Having started in a typically fierce debate over whether the government had the funds to provide healthcare free at the point of use for millions of Americans has spiralled out of control, resulting in the shutdown of government services that has yet to end. It began after refusal from Republicans in both the House of Representatives and the Senate to ratify a budget plan from the Democrats.

Following this unusual yet potentially catastrophic move, there have been talks held to try and end the shutdown. Sadly for President Barack Obama, it seems that the Republicans are refusing to budge. Despite that, it seems that those on the Republican side are willing to talk, despite their vehement opposition to Obamacare.

“All we’re asking for here is a discussion and fairness for the American people under Obamacare”, said Republican House leader John Boehner to reporters. Boehner and Senate leader Mitch McConnell were among the leading figures in what caused the shutdown in the first place.

America on hold?

It’s estimated that the shutdown has forced around 700,000 government employees to take unpaid leave, while vital services including schools, welfare offices and even health centres are being forced to close until further notice. The economic impact of the shutdown could be just as dramatic as the human one, especially when the government debt ceiling comes into play.

“There’s a much bigger issue to address in around 17 days’ time – the raising of the US debt ceiling. That’s when the stop-gap measures agreed late last year are set to run their course and the $16.7 trillion borrowing limit will be exhausted”, said Joshua Raymond, chief marketing strategist at – group cityindex.co.uk.

“Both parties have had one eye on the debt ceiling talks all along. If they were to show any sign of concession now, that would weaken their position significantly with the debt ceiling negotiations.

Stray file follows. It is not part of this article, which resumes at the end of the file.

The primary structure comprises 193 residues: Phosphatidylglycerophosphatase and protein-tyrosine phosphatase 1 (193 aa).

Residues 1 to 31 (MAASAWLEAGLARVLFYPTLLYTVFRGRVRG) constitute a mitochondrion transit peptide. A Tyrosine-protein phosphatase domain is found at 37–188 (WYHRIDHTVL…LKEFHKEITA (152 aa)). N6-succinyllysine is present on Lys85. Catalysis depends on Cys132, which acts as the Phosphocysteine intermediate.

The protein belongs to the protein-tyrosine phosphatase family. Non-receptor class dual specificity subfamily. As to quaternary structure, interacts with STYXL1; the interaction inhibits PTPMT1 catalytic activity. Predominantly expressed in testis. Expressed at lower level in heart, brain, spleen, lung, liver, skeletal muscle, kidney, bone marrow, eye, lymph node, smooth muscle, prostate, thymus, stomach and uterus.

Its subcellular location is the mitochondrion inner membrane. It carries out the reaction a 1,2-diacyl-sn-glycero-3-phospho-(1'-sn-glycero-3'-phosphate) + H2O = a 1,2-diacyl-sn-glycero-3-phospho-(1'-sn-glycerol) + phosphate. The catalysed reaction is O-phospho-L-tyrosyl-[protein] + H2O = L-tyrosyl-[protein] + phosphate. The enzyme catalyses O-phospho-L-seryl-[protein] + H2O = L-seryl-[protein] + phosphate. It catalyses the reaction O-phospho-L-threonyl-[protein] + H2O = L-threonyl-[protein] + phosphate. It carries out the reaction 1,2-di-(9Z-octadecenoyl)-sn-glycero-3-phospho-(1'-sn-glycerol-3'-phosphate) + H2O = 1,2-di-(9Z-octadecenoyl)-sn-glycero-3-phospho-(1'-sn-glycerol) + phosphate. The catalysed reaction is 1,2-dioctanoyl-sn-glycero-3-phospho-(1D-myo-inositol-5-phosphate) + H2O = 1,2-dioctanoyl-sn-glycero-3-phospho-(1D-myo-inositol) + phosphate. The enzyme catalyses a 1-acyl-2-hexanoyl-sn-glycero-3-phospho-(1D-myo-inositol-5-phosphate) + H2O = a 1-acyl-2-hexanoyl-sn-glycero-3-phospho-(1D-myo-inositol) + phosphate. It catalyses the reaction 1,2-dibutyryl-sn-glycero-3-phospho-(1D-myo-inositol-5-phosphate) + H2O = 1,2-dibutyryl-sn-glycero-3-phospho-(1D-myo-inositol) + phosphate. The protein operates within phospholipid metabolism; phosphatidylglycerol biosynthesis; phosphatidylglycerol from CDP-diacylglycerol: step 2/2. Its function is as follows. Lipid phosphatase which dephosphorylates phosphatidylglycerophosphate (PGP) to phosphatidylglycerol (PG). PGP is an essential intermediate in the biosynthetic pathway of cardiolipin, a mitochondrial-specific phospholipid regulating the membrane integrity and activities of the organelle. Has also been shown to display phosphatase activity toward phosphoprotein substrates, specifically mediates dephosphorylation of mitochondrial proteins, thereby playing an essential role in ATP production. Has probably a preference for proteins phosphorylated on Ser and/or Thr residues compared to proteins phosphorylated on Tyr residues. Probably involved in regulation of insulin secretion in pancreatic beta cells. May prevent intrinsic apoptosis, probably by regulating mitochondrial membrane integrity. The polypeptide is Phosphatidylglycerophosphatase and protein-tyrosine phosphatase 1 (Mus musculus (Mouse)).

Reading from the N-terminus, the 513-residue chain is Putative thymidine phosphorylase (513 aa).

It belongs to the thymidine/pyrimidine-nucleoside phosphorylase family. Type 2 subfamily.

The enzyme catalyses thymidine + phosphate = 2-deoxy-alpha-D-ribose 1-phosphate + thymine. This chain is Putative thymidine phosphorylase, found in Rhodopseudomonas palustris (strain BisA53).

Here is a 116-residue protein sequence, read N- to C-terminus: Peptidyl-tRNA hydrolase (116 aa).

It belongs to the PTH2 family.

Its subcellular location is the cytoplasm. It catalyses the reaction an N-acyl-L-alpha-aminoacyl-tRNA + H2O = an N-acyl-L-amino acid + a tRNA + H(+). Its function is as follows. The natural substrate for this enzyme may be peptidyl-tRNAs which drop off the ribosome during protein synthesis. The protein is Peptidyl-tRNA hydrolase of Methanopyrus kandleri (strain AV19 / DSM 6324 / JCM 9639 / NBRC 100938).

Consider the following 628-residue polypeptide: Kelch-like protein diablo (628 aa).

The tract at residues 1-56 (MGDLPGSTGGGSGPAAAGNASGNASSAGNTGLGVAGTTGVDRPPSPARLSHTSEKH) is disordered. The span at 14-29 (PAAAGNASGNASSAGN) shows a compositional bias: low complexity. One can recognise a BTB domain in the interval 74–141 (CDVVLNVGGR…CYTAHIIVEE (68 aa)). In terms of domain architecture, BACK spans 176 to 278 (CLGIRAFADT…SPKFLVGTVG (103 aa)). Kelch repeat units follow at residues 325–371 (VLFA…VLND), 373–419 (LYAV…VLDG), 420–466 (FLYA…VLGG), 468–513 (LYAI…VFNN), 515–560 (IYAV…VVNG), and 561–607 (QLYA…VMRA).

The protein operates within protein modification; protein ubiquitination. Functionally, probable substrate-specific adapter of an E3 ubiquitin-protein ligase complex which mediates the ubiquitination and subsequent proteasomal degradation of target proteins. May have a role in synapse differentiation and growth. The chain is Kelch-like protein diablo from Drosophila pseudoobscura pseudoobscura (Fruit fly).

“There is the possibility that Obama would use the 14th Amendment to raise the debt ceiling himself without approval from Congress but this potential remains open for debate on whether the 14th gives Obama the power to do so”, he added.

Driving towards default

As part of any future negotiations to try and end the shutdown, a new budget plan will have to be drawn up. Mr Obama has claimed he is willing to listen to try and restore some sort of normality, but time may be running out. The prospect of the US actually defaulting on its debt might have seemed unthinkable, but as the shutdown continues, the chances of it happening grow on a daily basis.

Mr Raymond added: “If the US fails to raise the debt ceiling or pass temporary terms that allow the US government to continue to borrowing, the US may be forced into a default scenario which would likely have serious consequences for both market confidence and the US credit rating.

“Cast your minds back to August 2011 when a similar scenario played out and the S&P cut their top notch rating for the US. This situation remains fresh in the memory of investors.

“So whilst the partial US government shutdown is concerning, investors need to watch the situation carefully for clues as to how debt ceiling negotiations will progress”, he concluded.


Thousands of workers hit by the US shutdown returned to their jobs on Thursday October 17th, after President Barack Obama signed a law to extend the country’s debt limit. Funding has been approved for departments until 15 January.